I must admit, the story is/was/will be awesome. I say “is” because I’m still reading. I’m on the part where Sophie has been released and is hiding out in Hawaii. (I’ll tell you the gist of the overall plot in a minute)
The “was” is because I couldn’t stay up till 1 a.m. another night not knowing what was going on! And the “will be” is because I’ve now read the ending and know that this book is a must read.
Yes, I’ve somewhat spoiled the excitement and am not as obsessed with reading, but I’ll find my way back to where I left off and complete the book…eventually.
Now, about the book. Top prosecutor, Kala, represents a twenty-four-year-old nurse who is accused of murdering her invalid patient. The nurse, Sophie, is found guilty by a jury and spends the next ten years in prison. Meanwhile, the husband of Audrey (the deceased) gets off free because there is no evidence to prove he did it.
Kala never believed for a second her client, sweet Sophie, could take Audrey’s life, and has fought in Sophie’s behalf for the past ten years. But just as she’s about to retire and give up on the case for good, Audrey’s husband makes a shocking confession. Not only does he claim to have murdered his wife, but he leaves the entire estate (which his wife had turned over to him upon marriage) to Sophie. The only stipulation is that Sophie can’t come into the millions until dude’s death. And unfortunately the man is dying.
So Sophie’s lawyers sue the state for wrongful imprisonment, she gains the estate, and is shipped off until all the media hoopla blows over. Meanwhile, all fingers point to the jury and the opposing lawyer, Ryan Spencer.
Of course, nothing is as it seems. There are surprises, misjudged characters, and lots of secrets.
Find it. Read it. Let me know what you thought about it. Tuesday’s Child, by Fern Michaels.
It is truly an honor to introduce Ike and interview him for this blog. He is the author of Shifting Sands and mentor to yours truly.
Here is what Ike had to say on the process of writing, honing one’s craft, and the art of storytelling:
How would you describe your writing style and in what genre would you place your work? Would you say that you are more of a literary or contemporary writer?
I like to capture the details of encounters through beautiful prose and natural dialogue interspersed with sublime humour. Since I will abandon a book whose writing is not exciting within the first three pages, I try to capture that which I seek in other people’s books.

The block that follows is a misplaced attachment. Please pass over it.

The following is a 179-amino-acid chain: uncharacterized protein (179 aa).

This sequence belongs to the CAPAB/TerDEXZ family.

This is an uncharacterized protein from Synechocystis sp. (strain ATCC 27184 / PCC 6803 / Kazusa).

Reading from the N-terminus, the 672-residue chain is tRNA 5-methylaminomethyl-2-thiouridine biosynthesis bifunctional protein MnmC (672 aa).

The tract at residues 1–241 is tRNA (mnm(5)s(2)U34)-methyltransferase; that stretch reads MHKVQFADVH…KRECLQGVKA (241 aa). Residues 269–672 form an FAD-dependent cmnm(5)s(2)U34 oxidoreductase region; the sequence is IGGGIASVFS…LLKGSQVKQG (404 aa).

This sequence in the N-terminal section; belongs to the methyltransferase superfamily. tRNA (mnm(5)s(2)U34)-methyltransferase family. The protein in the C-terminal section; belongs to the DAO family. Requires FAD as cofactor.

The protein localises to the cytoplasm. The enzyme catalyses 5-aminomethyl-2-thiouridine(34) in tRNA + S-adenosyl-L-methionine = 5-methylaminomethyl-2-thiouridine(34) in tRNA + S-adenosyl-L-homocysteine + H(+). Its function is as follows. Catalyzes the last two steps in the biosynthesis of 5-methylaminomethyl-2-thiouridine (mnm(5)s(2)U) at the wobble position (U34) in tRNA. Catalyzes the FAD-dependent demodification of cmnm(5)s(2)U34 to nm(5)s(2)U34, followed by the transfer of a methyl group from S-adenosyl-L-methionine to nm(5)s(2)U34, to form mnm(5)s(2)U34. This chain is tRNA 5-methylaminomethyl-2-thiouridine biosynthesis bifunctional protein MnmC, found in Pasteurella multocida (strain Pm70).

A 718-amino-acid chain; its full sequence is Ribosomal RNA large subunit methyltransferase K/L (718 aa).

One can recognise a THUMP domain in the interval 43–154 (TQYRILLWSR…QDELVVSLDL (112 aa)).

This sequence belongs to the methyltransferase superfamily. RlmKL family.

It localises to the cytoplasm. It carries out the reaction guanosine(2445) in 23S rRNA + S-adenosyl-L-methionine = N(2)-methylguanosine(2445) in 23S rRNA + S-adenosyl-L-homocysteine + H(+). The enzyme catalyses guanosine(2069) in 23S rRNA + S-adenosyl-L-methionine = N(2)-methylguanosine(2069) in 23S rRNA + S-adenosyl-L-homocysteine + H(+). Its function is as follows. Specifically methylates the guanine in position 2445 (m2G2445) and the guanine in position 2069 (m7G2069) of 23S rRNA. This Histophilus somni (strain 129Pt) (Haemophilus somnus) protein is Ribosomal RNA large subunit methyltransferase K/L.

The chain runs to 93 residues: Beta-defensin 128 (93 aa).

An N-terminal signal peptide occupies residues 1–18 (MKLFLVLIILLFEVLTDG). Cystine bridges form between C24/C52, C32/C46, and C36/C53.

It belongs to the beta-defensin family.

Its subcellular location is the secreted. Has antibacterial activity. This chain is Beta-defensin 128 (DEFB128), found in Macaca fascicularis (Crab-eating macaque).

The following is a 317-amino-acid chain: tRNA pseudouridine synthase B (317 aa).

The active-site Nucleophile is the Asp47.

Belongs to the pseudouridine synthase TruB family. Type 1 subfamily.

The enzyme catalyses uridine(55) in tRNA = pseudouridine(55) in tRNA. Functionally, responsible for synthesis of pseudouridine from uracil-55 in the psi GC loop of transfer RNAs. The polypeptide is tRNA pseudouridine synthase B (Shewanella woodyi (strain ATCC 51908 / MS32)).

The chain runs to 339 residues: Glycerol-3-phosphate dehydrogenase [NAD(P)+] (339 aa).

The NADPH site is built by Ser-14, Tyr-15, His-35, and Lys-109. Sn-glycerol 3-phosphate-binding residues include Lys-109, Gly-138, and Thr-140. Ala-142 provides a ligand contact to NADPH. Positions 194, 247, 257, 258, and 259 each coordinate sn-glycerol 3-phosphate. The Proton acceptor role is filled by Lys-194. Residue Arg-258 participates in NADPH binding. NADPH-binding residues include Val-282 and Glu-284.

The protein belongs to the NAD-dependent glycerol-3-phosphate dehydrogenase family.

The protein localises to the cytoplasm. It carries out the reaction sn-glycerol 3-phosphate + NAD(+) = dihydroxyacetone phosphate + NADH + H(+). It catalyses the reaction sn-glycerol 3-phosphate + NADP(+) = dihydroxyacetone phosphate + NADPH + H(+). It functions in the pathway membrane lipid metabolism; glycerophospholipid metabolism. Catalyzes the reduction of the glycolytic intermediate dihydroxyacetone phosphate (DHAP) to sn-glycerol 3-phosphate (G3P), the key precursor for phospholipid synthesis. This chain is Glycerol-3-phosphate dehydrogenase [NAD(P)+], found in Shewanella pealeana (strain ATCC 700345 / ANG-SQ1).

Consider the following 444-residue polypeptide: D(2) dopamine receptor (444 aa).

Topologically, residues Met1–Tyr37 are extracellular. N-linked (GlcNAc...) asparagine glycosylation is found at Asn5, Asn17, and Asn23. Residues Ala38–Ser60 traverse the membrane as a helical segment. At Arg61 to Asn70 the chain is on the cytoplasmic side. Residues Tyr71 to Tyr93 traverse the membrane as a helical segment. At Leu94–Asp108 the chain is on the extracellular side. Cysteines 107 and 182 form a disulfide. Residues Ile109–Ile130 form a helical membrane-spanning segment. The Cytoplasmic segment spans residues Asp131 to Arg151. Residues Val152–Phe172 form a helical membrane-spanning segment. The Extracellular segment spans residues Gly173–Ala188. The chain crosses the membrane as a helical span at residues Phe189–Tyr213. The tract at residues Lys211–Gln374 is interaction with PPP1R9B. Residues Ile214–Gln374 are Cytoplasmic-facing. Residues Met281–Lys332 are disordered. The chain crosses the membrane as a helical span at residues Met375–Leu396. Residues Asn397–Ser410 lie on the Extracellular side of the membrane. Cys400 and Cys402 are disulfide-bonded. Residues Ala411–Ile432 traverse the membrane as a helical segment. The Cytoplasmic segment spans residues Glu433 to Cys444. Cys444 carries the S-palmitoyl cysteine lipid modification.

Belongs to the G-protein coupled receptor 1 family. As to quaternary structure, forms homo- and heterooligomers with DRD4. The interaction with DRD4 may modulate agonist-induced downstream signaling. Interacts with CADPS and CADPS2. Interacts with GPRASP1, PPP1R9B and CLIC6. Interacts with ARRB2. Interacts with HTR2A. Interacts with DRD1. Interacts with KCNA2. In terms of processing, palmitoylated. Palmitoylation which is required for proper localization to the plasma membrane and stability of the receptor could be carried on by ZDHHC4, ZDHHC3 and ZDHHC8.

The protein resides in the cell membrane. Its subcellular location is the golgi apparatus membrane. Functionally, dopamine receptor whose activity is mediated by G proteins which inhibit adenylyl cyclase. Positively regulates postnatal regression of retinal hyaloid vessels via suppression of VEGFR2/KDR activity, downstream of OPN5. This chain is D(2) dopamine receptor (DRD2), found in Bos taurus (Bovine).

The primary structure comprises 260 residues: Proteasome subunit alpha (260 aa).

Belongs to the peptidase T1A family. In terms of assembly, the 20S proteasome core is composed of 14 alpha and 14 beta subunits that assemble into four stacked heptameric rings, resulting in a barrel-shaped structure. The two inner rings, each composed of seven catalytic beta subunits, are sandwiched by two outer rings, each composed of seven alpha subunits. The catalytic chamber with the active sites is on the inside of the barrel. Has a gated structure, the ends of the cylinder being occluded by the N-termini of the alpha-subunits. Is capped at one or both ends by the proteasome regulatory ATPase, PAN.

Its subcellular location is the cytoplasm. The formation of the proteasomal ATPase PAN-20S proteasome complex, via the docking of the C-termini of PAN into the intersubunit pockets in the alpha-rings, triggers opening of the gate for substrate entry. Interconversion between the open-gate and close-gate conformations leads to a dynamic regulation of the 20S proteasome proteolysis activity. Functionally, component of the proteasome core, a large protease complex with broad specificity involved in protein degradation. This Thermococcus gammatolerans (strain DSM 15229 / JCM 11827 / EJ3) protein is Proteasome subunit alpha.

I write in the contemporary genre for now but I see myself settling into writing thrillers.
What inspires you? How do you generate ideas for your stories?
My inspiration is natural; I am a born storyteller. I like stories that turn conventional wisdom or assumptions on their head. So, I look for ordinary stories and garnish them to intrigue and to challenge the reader. Stories that will make the reader reassess long-held opinions and prejudice. I hear a lot of stories from people daily and easily choose which one to expand on and build a book around.
Tell us about your novel, Shifting Sands. What challenges, if any, did you face while writing the novel?
Shifting Sands is a story about an immigrant, Uche, who faced opposition from his family when he declared his intention to marry his foreign girlfriend, Thembi. Through betrayal, threats, and death, Uche and Thembi’s love was challenged almost beyond their endurance limit. You will love the book if you love African culture and their practices.
I started writing Shifting Sands when an attendant in a literary fair made a snide remark about unpublished writers. I wanted to prove to her that I could write a novel if I wanted to.
The challenges I faced were multi-faceted. I had to learn the craft as I was writing. So, I kept rewriting scenes as I learnt better techniques and ended up rewriting almost the whole manuscript too many times, which caused delays before its publication.
What would you say drives a successful story–characters, plot, or both? Please explain.
Both–because a good plot is needed to support strong characters. A writer must have a good plot first and populate the book with memorable and well fleshed-out characters. Without a good plot, your book will just be a display of good writing but devoid of a memorable story.
What project (s) are you currently working on?
I am writing a second novel, Not Of My Blood. Like my debut novel, this one will highlight the virtue of love and sacrifice. It is a contemporary fiction with some elements of crime and intrigue. I’ve left it now for six months after writing two chapters but will resume work on it by end of the month.
Any advice for newcomers just entering the world of fiction writing?
Take time to learn the “craft” of fiction writing so that you master your own style. Read good books, especially the ‘masters’ of your genre and take notes. Learn as you read, pausing to appreciate any technicality you noticed and needed to learn.
Make friends of writers, even poor ones in order to exchange ideas. There’s always something to learn from everyone.
Trust your ability and always challenge your ability by putting out your work to be critiqued in book clubs and websites.
Interview by Shonte’ S